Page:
It’s still a mystery to me why someone would watch a guy chase around a little ball, but my addiction to the Tour is helping me to begin to understand.

Sunday, July 18, 2010

Keeping Vashon Wierd

While ten thousand of our fellow cyclists rode nuts to butts to Portland my trusty companion Joe and I caught the Fauntlery Ferry over to Vashon Island for a peaceful hilly ride over practically deserted roads.

We arrived for the 6:55 ferry at 6:56 and would have made it had we not got behind some highly confused Audi driver. With 40 minutes till the next boat we cranked up the hill and enjoyed pastries and coffee at the Original Bakery. Not a very original name, but they know how to bake.

We caught the 7:35 ferry for a cold crossing; I was feeling a bit underdressed for the occasion:

We planned a 52 mile circumnavigation of Vashon and Maury Islands. The cheat sheet downloaded from the Seattle Bicycling Club filled a page of copier paper, and more than once I wished I had one of those map holders that fit between the handlebars. The Vashon/Maury Island tour is a scenic, hilly ride over fairly descent roads. We saw little traffic and those few cars that did pass us gave plenty of space. The cheat sheet directed us down a dead end road and despite the warning sign we rode it to the end hoping to find some kind of cut through. Unfortunately we had to turn around and went free form for half a dozen miles.

Vashon is my kind of place, a lot of cool unique people who aren't afraid to let their freak flags fly.

We arrived back at the city center to find our way back to the ferry dock blocked by the Strawberry Days parade. Joe and I accidently joined in on the parade and marched along with the Vashon Eucele band. Once we were in the parade there was no escape and being someone who likes to blend into the crowd I was a bit freaked out. I walked my bike while Joe rode his Cervello proud as punch right down the middle of the parade route.

I really enjoy not being on any training plan. Joe and I simply rode along laughing and enjoying one another's company. We stopped when we saw a good photo op and rode at a comfortable conversational pace. Good scenery, good pastries, good friends, good conversation, that's what it's all about.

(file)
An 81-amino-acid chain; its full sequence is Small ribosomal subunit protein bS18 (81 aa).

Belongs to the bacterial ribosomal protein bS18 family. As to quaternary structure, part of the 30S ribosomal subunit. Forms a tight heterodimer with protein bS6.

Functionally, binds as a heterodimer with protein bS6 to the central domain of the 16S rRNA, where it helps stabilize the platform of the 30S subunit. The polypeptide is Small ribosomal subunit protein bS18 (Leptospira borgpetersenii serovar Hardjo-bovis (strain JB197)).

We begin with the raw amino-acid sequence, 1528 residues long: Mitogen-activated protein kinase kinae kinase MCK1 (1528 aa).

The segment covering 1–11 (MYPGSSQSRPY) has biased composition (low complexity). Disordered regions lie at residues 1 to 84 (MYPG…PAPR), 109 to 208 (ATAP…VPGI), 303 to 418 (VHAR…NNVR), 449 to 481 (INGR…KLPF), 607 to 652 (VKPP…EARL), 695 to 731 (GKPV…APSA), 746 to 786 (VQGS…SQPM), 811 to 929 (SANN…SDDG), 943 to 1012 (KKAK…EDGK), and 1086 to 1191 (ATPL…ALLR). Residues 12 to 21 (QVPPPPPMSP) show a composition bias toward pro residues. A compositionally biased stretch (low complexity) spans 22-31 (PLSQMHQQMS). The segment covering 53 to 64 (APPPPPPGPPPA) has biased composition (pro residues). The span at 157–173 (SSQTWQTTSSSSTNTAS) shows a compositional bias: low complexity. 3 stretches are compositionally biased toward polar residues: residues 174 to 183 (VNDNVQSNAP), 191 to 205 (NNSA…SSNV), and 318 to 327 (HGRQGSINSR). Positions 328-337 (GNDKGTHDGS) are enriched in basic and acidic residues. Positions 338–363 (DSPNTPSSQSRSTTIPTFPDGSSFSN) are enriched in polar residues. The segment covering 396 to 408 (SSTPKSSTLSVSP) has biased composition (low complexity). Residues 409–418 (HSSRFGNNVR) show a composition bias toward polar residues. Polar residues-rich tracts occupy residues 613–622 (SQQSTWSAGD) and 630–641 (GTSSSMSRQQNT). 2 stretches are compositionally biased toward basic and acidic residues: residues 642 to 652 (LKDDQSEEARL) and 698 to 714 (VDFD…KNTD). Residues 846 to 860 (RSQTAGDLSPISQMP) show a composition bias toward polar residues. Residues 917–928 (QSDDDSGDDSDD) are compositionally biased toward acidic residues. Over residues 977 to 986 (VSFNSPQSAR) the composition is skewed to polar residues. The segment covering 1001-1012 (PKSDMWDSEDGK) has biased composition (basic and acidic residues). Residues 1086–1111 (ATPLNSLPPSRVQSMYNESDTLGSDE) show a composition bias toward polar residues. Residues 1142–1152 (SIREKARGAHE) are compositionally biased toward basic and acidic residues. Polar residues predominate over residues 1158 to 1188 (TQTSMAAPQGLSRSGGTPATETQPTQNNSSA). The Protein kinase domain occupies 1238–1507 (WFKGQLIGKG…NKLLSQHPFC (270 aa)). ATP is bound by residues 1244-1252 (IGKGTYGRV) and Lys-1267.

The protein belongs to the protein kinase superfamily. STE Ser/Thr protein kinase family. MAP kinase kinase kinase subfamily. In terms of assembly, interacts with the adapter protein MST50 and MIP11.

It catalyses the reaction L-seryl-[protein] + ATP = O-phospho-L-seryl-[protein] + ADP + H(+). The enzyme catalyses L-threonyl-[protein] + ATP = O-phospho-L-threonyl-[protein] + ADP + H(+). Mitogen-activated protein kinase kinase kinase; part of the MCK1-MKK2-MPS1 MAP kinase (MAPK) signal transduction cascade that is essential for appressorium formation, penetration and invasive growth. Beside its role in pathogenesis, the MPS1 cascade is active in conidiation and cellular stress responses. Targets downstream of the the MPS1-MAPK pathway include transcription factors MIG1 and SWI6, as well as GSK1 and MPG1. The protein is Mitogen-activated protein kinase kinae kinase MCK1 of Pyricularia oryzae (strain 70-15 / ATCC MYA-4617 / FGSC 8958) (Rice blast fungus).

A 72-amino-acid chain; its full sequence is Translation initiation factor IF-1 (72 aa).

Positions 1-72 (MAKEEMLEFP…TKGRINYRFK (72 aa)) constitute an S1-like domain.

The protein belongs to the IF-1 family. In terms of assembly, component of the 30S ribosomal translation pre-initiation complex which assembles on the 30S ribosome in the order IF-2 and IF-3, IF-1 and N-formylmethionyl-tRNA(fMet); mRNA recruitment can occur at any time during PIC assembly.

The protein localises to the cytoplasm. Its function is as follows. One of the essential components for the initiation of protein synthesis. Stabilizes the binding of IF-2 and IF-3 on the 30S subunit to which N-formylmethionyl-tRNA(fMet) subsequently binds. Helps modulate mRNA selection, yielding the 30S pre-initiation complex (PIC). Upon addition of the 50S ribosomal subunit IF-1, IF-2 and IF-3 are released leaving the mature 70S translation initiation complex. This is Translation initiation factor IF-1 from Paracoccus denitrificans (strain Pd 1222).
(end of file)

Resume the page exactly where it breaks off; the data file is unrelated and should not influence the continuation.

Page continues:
Friday, July 16, 2010

There’s An Ironman In My Pocket

As I approach midlife I realize more and more just how short is our time on this planet. Instead of wondering “what if” I’ve kind of just threw my hat in the ring and dealt with fears and second guessing later. I figure if you don’t ask yourself “why the hell am I doing this” at least once it’s really not worth doing. Some things are worth doing again and again, while others are best to have done.

When folks ask me about what I think of doing the Ironman I respond that it’s a good thing to have done. I did the Ironman twice; it’s a great thing to have in my memory bank, to have in my back pocket so to speak. We are what we’ve done and our accomplishments are the only possessions that cannot be taken away.

I have a big problem with the whole idea of being “born again.” If you’re a thief, a deadbeat, a liar you will always be a thief, a deadbeat or a liar. You might be a reformed thief, but you’re still is thief, it’s who you are – we are all an accumulation of what we have done. We are indeed slaves of our pasts, and once you realize this hard fact you’ll be a little more careful about how you plan your future and how you live your present.

Life is short, live it well.

Monday, July 12, 2010

Take One For the Team

As a stay at home dad I often hear other parents commenting that they want their kids to play team sports in order to learn teamwork skills. This is one of those easy to agree with yet hollow maxims. Unless you plan on a career as a galley slave I have to ask how important are teamwork skills. Life, as I’ve experienced it, is nearly one hundred percent taking the initiative and doing it yourself.